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NOC The White Beluga Whale Amazed Scientists By Talking Like A Human.

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A recent study uncovered that a beluga whale had the ability to mimic the sound of human speech. a white whale called NOC is known to have mimicked sounds of humans. The beluga also known as sea canaries for their vocal abilities startled everyone with sounds that resembled children making noises far away. For years, NOC was part of the U.S. Navy’s Marine Mammal Program in San Diego, which was aimed at studying whether whales, dolphins, seals and other marine mammals could do underwater reconnaissance or perhaps even disable mines. NOC was captured in 1977 in Canada’s Hudson Bay and brought down to California to work with researchers and divers. (He was the smallest of the pack, and Ridgway says that led to the nickname “no-see-um,” or NO-C for short.) 
Image source: cbsnews
Image source: cbsnews

Seven years later, the researchers noticed that NOC spontaneously started making unusual sounds — “as if two people were conversing in the distance just out of range for our understanding,” they reported in the journal Current Biology. One time, a diver came to the surface outside NOC’s enclosure and asked his colleagues, “Who told me to get out?” They soon concluded it was the whale, which must have been saying “Out, out, out.”

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Ridgway’s team recorded NOC’s calls, and found that their acoustic features were very unlike typical whale sounds, but not unlike those of human speech. The rhythm was comparable, with vocal bursts that lasted for around three seconds and gaps of less than 0.5 seconds. NOC’s calls had a fundamental frequency of 200 to 300 Hz (the octave around middle C), which is similar to the range of human speech, and much lower than a whale’s usual sounds. The researchers also explained that speaking like a human was no easy task for the beluga whale. “Our observations suggest that the whale had to modify its vocal mechanics in order to make the speech-like sounds,” Sam Ridgway, president of the National Marine Mammal Foundation and lead author on the paper, told the BBC. “The sounds we heard were clearly an example of vocal learning by the white whale.”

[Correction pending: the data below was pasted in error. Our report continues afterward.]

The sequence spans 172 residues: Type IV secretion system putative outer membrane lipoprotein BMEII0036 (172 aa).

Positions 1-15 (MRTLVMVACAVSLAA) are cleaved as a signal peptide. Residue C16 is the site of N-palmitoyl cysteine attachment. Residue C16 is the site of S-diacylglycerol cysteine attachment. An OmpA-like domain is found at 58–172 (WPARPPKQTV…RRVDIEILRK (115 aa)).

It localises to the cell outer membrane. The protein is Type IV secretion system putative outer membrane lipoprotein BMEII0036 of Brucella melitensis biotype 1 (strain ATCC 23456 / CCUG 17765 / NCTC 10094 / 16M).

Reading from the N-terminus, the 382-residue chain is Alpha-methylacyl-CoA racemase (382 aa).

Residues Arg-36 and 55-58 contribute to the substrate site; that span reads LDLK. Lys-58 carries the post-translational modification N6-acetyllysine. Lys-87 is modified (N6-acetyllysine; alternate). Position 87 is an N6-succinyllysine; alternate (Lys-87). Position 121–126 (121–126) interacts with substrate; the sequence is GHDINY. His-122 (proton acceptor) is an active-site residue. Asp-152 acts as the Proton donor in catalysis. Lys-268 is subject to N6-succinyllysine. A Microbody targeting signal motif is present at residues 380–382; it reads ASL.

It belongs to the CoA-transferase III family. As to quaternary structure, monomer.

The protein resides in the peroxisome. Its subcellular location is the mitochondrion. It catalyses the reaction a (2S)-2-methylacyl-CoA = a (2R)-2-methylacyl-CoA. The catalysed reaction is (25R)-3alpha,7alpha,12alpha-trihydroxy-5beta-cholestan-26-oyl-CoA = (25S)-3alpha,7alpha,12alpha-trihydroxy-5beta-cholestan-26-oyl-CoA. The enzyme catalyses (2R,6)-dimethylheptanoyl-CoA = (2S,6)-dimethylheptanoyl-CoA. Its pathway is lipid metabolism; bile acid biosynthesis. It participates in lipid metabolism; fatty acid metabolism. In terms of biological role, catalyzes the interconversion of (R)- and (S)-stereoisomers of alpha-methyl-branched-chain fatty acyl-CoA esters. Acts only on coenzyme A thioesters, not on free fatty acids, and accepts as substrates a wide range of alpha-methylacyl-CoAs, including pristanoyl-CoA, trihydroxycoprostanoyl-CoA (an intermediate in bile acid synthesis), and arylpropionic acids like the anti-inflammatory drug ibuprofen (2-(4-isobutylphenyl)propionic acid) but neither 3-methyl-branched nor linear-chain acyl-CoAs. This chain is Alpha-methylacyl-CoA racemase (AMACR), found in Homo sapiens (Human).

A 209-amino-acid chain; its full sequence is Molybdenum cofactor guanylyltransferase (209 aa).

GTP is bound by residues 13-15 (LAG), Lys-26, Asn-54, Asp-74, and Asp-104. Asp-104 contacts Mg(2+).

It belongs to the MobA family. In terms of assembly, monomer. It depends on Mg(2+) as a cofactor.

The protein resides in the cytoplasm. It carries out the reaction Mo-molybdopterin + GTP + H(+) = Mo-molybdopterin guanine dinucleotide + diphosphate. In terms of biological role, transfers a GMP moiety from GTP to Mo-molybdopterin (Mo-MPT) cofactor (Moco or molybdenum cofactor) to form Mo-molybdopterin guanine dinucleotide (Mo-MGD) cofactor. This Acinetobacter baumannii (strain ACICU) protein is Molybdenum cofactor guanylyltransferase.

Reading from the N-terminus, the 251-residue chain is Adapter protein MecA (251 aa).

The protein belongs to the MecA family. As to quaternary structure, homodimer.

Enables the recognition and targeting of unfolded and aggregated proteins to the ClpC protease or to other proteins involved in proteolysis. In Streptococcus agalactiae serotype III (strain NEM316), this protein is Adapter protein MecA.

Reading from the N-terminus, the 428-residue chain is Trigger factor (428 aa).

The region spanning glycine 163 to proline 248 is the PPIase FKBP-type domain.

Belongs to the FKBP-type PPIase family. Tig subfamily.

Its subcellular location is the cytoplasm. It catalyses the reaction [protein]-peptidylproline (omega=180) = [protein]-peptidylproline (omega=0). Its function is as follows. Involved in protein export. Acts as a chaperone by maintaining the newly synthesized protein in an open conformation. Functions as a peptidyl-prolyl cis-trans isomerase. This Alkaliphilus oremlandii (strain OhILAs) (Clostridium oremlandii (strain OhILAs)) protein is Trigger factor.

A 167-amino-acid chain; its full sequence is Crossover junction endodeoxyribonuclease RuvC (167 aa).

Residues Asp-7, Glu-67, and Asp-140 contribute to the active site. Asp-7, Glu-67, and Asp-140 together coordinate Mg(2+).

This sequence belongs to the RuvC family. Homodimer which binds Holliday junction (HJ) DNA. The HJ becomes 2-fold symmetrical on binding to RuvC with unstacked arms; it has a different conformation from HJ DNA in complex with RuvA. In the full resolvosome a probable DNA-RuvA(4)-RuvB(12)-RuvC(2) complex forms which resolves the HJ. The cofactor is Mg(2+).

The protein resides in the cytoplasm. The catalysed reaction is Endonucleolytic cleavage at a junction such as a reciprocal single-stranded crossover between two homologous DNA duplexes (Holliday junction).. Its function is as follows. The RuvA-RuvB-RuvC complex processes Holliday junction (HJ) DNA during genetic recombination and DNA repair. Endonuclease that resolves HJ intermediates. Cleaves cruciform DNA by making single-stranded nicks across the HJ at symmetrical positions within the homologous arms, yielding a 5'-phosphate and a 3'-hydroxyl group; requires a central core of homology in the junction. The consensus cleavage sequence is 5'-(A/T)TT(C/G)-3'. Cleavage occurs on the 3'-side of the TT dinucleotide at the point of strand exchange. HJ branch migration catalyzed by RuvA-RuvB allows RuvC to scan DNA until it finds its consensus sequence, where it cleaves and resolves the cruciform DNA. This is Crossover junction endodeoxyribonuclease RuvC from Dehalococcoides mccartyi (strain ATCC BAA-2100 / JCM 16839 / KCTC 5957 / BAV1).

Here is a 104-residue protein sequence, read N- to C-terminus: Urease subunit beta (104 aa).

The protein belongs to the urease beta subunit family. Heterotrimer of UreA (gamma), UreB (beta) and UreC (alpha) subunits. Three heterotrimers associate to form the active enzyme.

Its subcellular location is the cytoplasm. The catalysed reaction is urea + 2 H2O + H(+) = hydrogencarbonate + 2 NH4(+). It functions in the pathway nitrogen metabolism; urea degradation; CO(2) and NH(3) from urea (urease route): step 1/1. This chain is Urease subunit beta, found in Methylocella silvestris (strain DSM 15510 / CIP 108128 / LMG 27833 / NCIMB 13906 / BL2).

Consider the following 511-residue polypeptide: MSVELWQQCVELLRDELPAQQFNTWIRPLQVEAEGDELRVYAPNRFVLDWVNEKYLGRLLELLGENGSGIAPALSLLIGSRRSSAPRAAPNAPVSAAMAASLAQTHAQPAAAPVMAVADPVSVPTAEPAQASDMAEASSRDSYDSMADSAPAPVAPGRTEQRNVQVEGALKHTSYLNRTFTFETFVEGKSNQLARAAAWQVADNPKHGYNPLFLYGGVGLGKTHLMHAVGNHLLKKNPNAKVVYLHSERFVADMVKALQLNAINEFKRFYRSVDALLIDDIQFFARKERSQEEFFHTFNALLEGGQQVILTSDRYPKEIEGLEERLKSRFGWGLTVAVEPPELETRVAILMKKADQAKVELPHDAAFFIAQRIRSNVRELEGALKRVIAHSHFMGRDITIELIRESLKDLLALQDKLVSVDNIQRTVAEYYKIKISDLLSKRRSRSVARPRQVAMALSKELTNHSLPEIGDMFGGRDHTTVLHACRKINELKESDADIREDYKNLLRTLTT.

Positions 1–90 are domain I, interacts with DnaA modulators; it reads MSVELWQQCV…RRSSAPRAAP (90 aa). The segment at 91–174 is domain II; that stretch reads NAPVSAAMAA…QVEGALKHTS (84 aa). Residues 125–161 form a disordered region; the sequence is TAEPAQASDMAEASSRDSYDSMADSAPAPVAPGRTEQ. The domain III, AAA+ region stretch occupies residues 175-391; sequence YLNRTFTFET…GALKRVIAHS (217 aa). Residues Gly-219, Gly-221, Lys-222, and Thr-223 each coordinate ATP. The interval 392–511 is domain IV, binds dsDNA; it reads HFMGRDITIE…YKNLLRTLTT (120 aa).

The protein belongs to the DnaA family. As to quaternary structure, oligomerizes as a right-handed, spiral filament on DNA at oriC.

Here is the recording:

While Noc was certainly something special, he isn’t the only whale to exhibit this kind of behavior. According to LiveScience there have been other anecdotal reports of whales sounding like humans. For example, at Vancouver Aquarium marine mammal keepers suggested that a white whale had uttered his name, “Lagosi.” 

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